Happy New Year, readers! Liz DiLuzio here, lead curator of AEA365. We are excited to kick off 2022 with a “best of” week sponsored by the Consortium for Research on Educational Assessment and Teaching (CREATE). Every blog this week is a revival of posts with evergreen content that was so thought provoking the first time around that we just needed to give it another day in the sun. We hope you enjoy.
Hello from Hampton Roads, Virginia. I’m Doug Wren, Educational Measurement & Assessment Specialist with Virginia Beach City Public Schools (VBCPS) and Assistant Adjunct Professor in the Department of Educational Foundations & Leadership at Old Dominion University in Norfolk, VA.
While Socrates is known as the father of critical thinking (CT), the ability to think critically and solve problems has been in our DNA since our species began evolving approximately 200,000 years ago. Around the turn of this century, educational circles once again started talking about the importance of teaching CT skills, something good teachers have been doing all along. The Wall Street Journal reported businesses are increasingly seeking applicants who can think critically; however, many report that this skill is at a premium—arguably the result of teaching to the multiple-choice tests of the No Child Left Behind era.
Instruction at the lowest levels of Bloom’s taxonomy is quite easy compared to teaching higher-order thinking skills. Likewise, assessing memorization and comprehension is more straightforward than measuring CT, in part due to the complexity of the construct. A teacher who asks the right questions and knows her students should be able to evaluate their CT skills, but formal assessment of CT with larger groups is another matter.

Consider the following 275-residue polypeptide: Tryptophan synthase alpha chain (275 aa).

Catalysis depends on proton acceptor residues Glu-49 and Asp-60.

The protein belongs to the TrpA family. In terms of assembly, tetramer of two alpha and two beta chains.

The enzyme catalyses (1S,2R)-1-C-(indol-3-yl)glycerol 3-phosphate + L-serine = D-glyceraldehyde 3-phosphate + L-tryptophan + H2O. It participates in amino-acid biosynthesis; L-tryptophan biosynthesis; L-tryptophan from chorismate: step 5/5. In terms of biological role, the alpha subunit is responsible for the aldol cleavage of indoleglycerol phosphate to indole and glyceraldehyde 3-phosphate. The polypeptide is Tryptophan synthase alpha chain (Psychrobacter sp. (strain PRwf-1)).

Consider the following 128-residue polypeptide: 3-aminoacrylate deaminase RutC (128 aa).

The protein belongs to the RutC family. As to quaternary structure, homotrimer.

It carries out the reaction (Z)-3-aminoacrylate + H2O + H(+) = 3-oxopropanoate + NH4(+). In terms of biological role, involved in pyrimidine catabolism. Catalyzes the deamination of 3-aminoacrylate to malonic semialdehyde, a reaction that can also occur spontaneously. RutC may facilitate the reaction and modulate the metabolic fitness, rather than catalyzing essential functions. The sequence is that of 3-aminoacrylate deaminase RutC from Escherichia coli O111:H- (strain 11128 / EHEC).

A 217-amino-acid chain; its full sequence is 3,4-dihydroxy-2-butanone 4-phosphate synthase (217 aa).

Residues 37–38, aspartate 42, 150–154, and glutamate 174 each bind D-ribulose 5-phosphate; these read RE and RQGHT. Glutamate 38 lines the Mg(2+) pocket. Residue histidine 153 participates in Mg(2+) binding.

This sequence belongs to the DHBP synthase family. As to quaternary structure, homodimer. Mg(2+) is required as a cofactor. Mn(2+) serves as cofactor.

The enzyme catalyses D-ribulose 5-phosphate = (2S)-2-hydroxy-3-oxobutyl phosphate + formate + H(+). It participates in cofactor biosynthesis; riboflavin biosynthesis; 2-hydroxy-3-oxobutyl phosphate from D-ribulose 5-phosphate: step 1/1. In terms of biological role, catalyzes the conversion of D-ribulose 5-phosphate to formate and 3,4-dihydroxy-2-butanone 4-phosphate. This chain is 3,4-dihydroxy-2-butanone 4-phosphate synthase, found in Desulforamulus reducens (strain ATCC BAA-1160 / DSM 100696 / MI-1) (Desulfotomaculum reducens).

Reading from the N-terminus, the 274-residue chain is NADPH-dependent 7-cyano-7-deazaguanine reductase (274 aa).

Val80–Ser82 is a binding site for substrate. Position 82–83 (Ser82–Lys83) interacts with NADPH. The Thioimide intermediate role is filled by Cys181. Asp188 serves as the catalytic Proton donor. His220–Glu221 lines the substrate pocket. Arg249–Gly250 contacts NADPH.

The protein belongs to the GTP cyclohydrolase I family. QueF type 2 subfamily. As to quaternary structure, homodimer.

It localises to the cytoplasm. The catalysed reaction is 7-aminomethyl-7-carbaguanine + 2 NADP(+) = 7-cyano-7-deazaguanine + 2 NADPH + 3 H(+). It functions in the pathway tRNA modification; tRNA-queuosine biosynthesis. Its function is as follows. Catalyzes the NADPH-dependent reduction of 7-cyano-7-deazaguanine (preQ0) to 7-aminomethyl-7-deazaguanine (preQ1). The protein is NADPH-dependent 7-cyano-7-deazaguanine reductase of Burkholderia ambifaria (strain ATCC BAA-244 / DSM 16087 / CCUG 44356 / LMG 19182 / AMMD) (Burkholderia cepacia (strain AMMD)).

Numerous tests and rubrics are available for educators, employers, and evaluators to measure general CT competencies. There are also assessments that purportedly measure CT skills associated with specific content areas and jobs. A search on Google using the words, “critical thinking test” (in quotation marks) returned over 140,000 results; about 50,000 results came back for “critical thinking rubric.” This doesn’t mean there are that many CT tests and rubrics, but no one should have to develop a CT instrument from scratch.
Hot Tip: If you plan to measure CT skills, peruse the literature and read about CT theory. Then find assessments that align with your purpose(s) for measuring CT. An instrument with demonstrated reliability and evidence of validity designed for a population that mirrors yours is best. If you create a new instrument or make major revisions to an existing one, be sure to pilot and field test on a sample from the intended population to confirm reliability and validity. Modify as needed.
Here are three different types of critical-thinking assessments:
- Insight Assessment reports that the California Critical Thinking Skills Test “is a dynamic family of tests – different versions for different age levels or professional fields.”
- The Council for Aid to Education offers two tests, the College and Work Readiness Assessment (CWRA+) and the Collegiate Learning Assessment (CLA+). The CWRA+ is intended for middle and high school students; the CLA+ is for postsecondary students.
The author of the Halpern Critical Thinking Assessment describes the test “as a means of assessing levels of critical thinking for ages 15 through adulthood.”
The American Evaluation Association is hosting Consortium for Research on Educational Assessment and Teaching (CREATE) week. The contributions all this week to AEA365 come from members of CREATE. Do you have questions, concerns, kudos, or content to extend this AEA365 contribution? Please add them in the comments section for this post on the AEA365 webpage so that we may enrich our community of practice. Would you like to submit an AEA365 Tip? Please send a note of interest to AEA365@eval.org. AEA365 is sponsored by the American Evaluation Association and provides a Tip-a-Day by and for evaluators. The views and opinions expressed on the AEA365 blog are solely those of the original authors and other contributors. These views and opinions do not necessarily represent those of the American Evaluation Association, and/or any/all contributors to this site.